Fandom is a beautiful thing. Fandom is nothing more and nothing less than people gathering in common cause to say, “We love this!” It is a common bond bringing together people from disparate groups that would ordinarily never mix and mingle. Through movie attendance, book clubs, fan clubs, conventions, and online networks, we join in unanimous praise and critique of the objects of our love. The stories, characters, and settings we love tie us together, and give us shared stories through which we relate to each other. What happens when certain voices of the community are not represented in those stories, characters, and settings? How do these people make their voices heard. We unite with our friends and allies to hi-light the problems and seek to bring these lost voices out of the community and into the very things we love.
Gender, ethnicity, sexual orientation, and gender identity are only a handful of the communities struggling for representation within Speculative Fiction and fandom. Over the years, I have been delegated the responsibility for dealing with issues of sexual orientation and gender identity by a couple conventions in Maryland. The problems are deep, the solutions are imaginative, and our progress has been impressive.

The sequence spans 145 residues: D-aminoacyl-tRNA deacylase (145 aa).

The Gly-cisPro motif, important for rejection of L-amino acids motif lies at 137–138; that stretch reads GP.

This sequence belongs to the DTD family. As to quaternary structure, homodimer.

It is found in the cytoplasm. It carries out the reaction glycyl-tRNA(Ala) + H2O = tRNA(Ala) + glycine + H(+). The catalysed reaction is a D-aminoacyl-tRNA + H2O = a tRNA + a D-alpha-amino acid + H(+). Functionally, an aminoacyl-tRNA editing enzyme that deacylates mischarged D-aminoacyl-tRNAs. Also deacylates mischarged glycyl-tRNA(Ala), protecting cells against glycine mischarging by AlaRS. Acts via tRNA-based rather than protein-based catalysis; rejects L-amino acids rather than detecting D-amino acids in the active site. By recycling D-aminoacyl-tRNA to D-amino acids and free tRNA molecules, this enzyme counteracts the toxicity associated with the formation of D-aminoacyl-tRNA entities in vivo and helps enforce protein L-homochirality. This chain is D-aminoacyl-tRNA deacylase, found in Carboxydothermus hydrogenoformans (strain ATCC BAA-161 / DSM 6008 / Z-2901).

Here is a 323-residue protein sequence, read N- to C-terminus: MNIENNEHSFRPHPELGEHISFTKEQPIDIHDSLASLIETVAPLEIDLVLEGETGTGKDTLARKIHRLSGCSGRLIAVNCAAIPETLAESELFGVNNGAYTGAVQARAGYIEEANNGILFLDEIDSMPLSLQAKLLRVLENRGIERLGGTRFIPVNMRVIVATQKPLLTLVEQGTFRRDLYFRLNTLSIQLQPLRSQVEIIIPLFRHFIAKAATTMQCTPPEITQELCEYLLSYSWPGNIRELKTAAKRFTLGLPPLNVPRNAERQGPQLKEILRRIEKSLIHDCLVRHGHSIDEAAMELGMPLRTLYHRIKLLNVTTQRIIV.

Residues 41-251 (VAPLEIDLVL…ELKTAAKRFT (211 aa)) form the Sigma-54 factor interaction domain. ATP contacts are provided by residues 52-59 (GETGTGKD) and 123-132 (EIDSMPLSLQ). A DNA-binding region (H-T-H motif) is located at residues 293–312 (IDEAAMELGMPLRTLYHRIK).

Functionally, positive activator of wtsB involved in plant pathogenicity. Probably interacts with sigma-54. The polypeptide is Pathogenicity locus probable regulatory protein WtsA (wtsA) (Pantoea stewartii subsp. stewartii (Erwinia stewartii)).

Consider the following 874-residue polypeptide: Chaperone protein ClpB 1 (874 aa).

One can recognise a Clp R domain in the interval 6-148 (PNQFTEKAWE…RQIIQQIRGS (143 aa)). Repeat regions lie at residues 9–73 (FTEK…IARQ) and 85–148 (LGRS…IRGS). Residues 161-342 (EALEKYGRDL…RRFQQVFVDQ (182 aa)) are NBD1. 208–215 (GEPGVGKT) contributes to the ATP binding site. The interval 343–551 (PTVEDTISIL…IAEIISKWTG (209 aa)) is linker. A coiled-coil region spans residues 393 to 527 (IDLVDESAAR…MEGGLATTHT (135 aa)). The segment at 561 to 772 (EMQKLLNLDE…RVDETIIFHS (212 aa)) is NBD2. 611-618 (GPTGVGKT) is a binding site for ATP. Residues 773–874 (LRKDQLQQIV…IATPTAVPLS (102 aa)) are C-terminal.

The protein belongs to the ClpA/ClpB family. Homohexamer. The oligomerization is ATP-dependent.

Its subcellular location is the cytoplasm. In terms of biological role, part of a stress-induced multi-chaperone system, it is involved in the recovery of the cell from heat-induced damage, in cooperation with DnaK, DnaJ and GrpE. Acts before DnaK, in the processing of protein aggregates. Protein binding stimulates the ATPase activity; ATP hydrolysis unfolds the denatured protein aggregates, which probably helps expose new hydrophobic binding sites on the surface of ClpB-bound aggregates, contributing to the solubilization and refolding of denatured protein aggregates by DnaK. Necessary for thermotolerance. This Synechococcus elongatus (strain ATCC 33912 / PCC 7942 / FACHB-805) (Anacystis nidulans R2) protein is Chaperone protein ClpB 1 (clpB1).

Roles for women, ethnic minorities, and homosexuals are not only under represented, but they are often included either as stereotypes or as the character who will be killed at some point in the story.
The Jon Stewart Green Lantern movie couldn't get green lit, but the Hal Jordon Green Lantern did. Even in the Transformers, the black Autobot died.
It is time for more more minorities to take on leading roles without having to pander to a white, heterosexual, male audience.
Homophobia is Sexism
It is not the most widely held opinion, but I have argued for years that Homophobia is just another form of sexism. For most people, their problem with GLBT people is that we do not fit nicely into the culturally acceptable gender roles assigned to us. The solution to this is not to conform to these gender roles, or to defy them. What we need to do is be ourselves.
In this series, I will be discussing my experiences as a gay man in fandom and SF.